Health Is Social

Infusing Social Media into Healthcare

Facebook: The Spy Who Liked Me

Getting people to like each other is one of the best ways to know what they’re saying, doing and planning. They open up. They trust. They share.

All great spies know this.

So does Facebook.

According to an article by social network researcher Arnold Roosendaal, Facebook’s Like button is more than just a sharing tool. In his paper, tittled Facebook Tracks and Traces Everyone: Like This!, Roosendaal states:

…[the Like button] is also used to place cookies on the user’s computer, regardless whether a user actually uses the button when visiting a website. As an alternative business model this allows Facebook to track and trace users and to process their data. It appears that non-Facebook members can also be traced via the Like button. [emphasis mine]

(I urge readers to download the paper, especially if you want to know more about the work Facebook does behind the scenes with its Like button and other Social plugins and Facebook Connect. Go ahead.)

What’s key here is that even if you don’t have a Facebook account or aren’t logged in to Facebook, the company is likely going to track what you do on the Web.

Since Facebook knows so much about you – your email, your birthday, your contacts, etc. – the Like button could be one of the tastiest cookies a spy could ever eat. Well done, Facebook. Well done indeed!

HEALTHCARE AND PRIVACY

Think of the potential Healthcare privacy implications here.

What will Facebook know, or make, of your health data?

Would Facebook offer you something useful for your health in return?

For example, Facebook could suggest Friends or Groups with similar health concerns and conditions based on the data it collects. Or it could suggest healthcare games or other applications?

Alternatively, Facebook could enable advertisers or data miners to use the data however they wished.  As far as I can tell, Facebook has no obligation to HIPAA rules – and neither do application developers or other third parties.

The healthcare ramifications of Facebook’s presence on the Web and its ever-growing knowledge of user data and behavior are bigger than I think we’ve realized.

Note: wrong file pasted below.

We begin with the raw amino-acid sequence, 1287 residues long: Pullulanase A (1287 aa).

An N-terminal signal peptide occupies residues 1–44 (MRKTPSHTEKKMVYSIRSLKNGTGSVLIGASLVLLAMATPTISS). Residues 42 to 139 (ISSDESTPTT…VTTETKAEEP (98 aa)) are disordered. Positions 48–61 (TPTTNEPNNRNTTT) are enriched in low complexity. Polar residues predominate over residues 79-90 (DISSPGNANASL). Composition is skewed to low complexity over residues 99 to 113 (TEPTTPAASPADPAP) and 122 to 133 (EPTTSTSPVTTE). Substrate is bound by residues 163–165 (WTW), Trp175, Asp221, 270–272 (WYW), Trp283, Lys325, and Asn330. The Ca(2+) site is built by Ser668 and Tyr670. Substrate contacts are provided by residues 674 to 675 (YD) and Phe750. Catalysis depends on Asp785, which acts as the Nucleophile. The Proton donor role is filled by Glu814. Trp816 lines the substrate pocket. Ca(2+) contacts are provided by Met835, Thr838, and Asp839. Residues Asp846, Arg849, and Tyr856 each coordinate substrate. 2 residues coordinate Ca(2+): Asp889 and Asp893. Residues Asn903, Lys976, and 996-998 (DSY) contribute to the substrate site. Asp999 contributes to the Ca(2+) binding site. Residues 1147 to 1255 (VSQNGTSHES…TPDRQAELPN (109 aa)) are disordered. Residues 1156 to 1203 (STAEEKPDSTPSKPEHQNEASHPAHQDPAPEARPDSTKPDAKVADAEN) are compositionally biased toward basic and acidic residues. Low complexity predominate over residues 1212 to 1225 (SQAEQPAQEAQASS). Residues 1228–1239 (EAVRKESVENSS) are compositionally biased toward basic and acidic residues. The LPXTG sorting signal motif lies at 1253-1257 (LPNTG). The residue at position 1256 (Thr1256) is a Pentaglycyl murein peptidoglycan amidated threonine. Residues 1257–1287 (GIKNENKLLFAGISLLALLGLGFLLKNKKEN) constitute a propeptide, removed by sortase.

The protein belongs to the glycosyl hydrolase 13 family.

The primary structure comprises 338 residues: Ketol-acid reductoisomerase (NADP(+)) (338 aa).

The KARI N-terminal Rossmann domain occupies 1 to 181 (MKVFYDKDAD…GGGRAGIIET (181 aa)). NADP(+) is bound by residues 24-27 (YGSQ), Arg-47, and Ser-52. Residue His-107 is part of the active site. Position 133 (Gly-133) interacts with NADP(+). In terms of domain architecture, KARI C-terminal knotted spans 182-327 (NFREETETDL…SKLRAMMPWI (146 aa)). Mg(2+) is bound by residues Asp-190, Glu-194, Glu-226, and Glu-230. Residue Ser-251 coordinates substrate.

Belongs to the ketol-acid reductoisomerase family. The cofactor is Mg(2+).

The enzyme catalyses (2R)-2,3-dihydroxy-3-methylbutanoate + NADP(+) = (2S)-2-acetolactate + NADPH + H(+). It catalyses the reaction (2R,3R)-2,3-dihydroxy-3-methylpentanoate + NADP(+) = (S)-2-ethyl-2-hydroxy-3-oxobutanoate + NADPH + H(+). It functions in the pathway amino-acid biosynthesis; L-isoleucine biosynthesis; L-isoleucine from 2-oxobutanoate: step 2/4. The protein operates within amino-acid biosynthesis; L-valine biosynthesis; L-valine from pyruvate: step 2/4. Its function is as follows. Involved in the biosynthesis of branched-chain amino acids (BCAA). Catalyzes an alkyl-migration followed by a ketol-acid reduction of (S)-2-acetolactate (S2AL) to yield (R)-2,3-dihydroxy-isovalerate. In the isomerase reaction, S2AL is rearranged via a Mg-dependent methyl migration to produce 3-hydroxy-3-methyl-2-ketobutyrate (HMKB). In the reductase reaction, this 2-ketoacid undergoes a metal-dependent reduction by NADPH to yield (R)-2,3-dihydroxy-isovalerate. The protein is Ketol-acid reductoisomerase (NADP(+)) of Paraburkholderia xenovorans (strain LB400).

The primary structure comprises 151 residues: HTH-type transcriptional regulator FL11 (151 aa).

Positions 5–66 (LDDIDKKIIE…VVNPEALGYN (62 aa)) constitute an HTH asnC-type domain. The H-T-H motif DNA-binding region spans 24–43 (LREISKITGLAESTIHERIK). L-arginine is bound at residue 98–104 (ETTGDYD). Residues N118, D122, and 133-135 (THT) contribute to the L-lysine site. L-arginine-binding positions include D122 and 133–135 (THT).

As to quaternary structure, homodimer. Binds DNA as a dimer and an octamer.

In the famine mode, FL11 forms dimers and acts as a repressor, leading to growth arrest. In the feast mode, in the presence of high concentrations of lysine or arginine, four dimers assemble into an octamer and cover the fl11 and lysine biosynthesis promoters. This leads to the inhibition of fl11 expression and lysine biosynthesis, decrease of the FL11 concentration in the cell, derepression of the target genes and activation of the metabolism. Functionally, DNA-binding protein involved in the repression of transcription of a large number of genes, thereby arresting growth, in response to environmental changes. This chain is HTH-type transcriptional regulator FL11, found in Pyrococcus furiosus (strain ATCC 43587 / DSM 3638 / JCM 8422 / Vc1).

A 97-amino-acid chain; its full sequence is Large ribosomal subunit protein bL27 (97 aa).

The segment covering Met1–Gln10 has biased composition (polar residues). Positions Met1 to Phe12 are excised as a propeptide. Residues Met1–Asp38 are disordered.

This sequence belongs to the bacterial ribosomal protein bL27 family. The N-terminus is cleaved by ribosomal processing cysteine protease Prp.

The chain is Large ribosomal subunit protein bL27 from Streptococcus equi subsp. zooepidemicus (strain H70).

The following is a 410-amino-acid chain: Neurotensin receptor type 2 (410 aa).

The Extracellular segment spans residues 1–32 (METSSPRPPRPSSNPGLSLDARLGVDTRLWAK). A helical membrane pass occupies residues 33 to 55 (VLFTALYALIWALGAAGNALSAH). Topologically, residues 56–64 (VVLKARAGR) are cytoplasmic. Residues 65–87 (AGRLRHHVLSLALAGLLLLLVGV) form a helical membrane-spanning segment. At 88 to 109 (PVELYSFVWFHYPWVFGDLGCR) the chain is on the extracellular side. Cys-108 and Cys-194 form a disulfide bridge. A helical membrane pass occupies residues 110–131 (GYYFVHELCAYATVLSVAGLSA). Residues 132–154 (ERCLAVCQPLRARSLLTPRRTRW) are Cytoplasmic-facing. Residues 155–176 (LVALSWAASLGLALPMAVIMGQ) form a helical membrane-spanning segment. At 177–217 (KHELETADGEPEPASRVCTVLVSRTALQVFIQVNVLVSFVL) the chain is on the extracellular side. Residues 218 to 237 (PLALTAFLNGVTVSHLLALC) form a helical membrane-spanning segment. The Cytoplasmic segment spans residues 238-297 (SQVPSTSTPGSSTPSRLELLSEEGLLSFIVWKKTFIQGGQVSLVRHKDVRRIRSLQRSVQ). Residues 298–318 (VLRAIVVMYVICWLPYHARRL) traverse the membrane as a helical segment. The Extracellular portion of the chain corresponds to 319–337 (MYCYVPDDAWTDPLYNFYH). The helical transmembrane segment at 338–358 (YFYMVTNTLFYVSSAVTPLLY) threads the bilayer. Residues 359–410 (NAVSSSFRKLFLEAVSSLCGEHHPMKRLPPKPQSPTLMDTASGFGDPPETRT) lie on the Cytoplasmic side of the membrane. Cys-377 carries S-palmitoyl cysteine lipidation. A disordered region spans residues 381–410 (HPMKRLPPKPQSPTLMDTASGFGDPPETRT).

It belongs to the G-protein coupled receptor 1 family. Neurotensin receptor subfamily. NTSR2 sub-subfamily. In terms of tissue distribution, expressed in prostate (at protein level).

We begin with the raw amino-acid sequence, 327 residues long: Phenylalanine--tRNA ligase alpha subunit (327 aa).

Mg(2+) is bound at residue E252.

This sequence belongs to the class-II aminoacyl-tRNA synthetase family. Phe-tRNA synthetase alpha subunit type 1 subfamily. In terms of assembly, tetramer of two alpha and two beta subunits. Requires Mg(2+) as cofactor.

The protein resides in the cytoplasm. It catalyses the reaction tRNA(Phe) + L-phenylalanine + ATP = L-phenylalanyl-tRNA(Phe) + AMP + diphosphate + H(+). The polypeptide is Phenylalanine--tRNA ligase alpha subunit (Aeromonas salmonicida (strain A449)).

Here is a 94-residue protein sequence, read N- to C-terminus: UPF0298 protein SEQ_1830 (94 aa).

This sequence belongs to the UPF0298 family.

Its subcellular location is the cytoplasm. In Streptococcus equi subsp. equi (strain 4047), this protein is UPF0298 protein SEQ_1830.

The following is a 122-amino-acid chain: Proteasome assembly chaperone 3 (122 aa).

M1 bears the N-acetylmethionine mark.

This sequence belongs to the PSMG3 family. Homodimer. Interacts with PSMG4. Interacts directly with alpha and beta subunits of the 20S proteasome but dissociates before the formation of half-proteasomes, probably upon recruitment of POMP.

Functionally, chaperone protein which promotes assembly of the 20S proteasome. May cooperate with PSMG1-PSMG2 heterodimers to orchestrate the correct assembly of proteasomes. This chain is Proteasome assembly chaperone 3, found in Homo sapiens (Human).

It’s unlikely that you will see much by way of governmental regulation over Facebook in this regard to privacy. Why? Well, what government would want to impede an endless and continuous flow of personal data into a central repository that it couldn’t have dreamed of creating on its own? None. Zero. Zilch. Nada.

Some people may not care about their privacy. Or: they might not know that they care because they don’t realize just how much data they are revealing as they browse and otherwise use the Internet.

So users and non-users of Facebook should know how their data is being used. How – or if – that kind of awareness is raised is up for question.

Regardless, one thing is becoming clear: Facebook is on its way to virtual omniscience.

SPY VERSUS SPY

Do you see the picture emerging with the rise of Facebook?

Do you still see Facebook as a social network or social platform? Or do you see it’s potential to become a vast intelligence agency that knows more about your behaviors than you do?

There are other players who also spy on us. They don’t call it that, but that’s what it is. Google and Facebook, for instance, are trying to catch up with each other’s going concern so they can rule all. A big war is shaping up. Spy versus spy.

Facebook is the spy who likes me.

Facebook is the spy who likes you.

Not sure if that’s a good thing. But there’s probably not much we can do about it. I guess you could watch this then share it on Facebook and see who Likes it:

BTW: more on mirrors.

@PhilBaumann @HealthIsSocial

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  • Carmen

    Phil,
    One of the biggest beefs I have with Facebook is its repeated privacy incursions, despite its lip-service otherwise. The latest encroachment involving non-anonymized data being sent to advertizers caught my attention in that it now created a a huge privacy problem for drug companies advertising on FB. It was thought that only anonymized data was being collected when someone clicked on a FB ad. So, if I click on a drug ad, that information is collected in aggregate with others who clicked on the data, but our actual identities are not shared with advertisers. That was the expectation and promise, until the recent gaffe that indicated what was really being shared: actual identities.

    FB has corrected this, but what about those folks whose identities and behaviors have already been exposed? My understanding is that advertisers like doubleclick recived this info, but how large was the exposure? It is to easy to monetize social behavior. I for one will opt for sites that keep such activities to a minimum. It may be why efforts like diaspora and collegiatenation.com are taking a different tact than FB and receiving plaudits for it.